Despite the name, we found no fish nor ponds here. Fishponds appears to be a typical suburban village rather like Whitchurch. However, it marked the start of our rather extensive exploration of Bristol’s network of railway paths.

This is where Sustrans started out and the traffic-free ribbon of tarmac joining Bristol with Bath that formed the first part of the National Cycle Network is really very impressive.

It’s around 20km from one end to the other. It’s quiet, peaceful yet busy with bikes and pedestrians heading in both directions. Also impressive was that one of the disused station buildings along this former line had been turned into a cafe to cater for the significant amounts of passing trade. Looking back at the map I believe it may have been the Warmley Waiting Room Tea Garden. We didn’t stop there as it wasn’t a control, but may have to in future.

However, whilst 20km without traffic has its benefits, apart from the disused train carriages dotted along the route, there’s not much to see. Dare I say it, it got a little frustrating after a while. Mercifully, we were soon in Bath at our next control, which turned out to be Lidl.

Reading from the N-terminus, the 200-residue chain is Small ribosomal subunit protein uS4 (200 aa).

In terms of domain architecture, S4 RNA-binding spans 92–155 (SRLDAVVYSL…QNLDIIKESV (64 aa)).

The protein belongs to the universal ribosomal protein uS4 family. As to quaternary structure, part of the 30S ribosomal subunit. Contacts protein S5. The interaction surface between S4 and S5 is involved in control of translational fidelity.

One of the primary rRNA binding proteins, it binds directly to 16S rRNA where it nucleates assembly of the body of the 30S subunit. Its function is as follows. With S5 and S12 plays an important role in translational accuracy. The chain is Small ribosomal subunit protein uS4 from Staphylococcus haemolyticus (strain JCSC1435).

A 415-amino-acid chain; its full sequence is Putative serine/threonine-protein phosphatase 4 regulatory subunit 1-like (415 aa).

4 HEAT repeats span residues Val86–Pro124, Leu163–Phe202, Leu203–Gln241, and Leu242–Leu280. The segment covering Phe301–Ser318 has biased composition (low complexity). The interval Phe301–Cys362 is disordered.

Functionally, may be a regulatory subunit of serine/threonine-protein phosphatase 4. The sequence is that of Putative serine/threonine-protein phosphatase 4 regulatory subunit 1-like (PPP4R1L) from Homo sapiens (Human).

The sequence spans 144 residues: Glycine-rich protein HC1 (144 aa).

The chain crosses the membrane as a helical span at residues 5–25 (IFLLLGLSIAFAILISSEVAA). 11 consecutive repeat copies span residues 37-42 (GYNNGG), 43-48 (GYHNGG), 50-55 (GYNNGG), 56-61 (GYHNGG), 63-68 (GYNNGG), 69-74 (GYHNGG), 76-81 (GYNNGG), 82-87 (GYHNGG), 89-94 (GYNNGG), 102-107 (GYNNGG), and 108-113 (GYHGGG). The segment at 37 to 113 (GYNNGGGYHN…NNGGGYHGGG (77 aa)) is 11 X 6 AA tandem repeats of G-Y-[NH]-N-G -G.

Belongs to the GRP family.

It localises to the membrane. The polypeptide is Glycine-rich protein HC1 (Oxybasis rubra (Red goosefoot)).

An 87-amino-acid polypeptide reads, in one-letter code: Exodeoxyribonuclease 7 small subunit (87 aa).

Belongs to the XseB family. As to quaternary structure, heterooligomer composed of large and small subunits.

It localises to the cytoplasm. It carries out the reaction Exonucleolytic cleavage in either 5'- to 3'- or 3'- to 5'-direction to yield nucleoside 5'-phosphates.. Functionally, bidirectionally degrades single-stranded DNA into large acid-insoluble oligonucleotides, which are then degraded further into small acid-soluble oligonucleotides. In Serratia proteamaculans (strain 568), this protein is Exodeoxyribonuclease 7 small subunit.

Control: Bath – 123Km

Whilst Lidl wasn’t the most impressive of controls, getting to Bath was a means to an end for the headline act. The Two Tunnels are what we came for and Lidl as it happens was the ideal place to stop, being that the path to the tunnels was one street away.

For the uninitiated, Sustrans managed to turn two disused railway tunnels into an active travel route —similar to what is hoped for the Rhondda Tunnel (seriously, that could be awesome & we need it to happen). From Bath you reach the shorter tunnel first, but even that is impressive.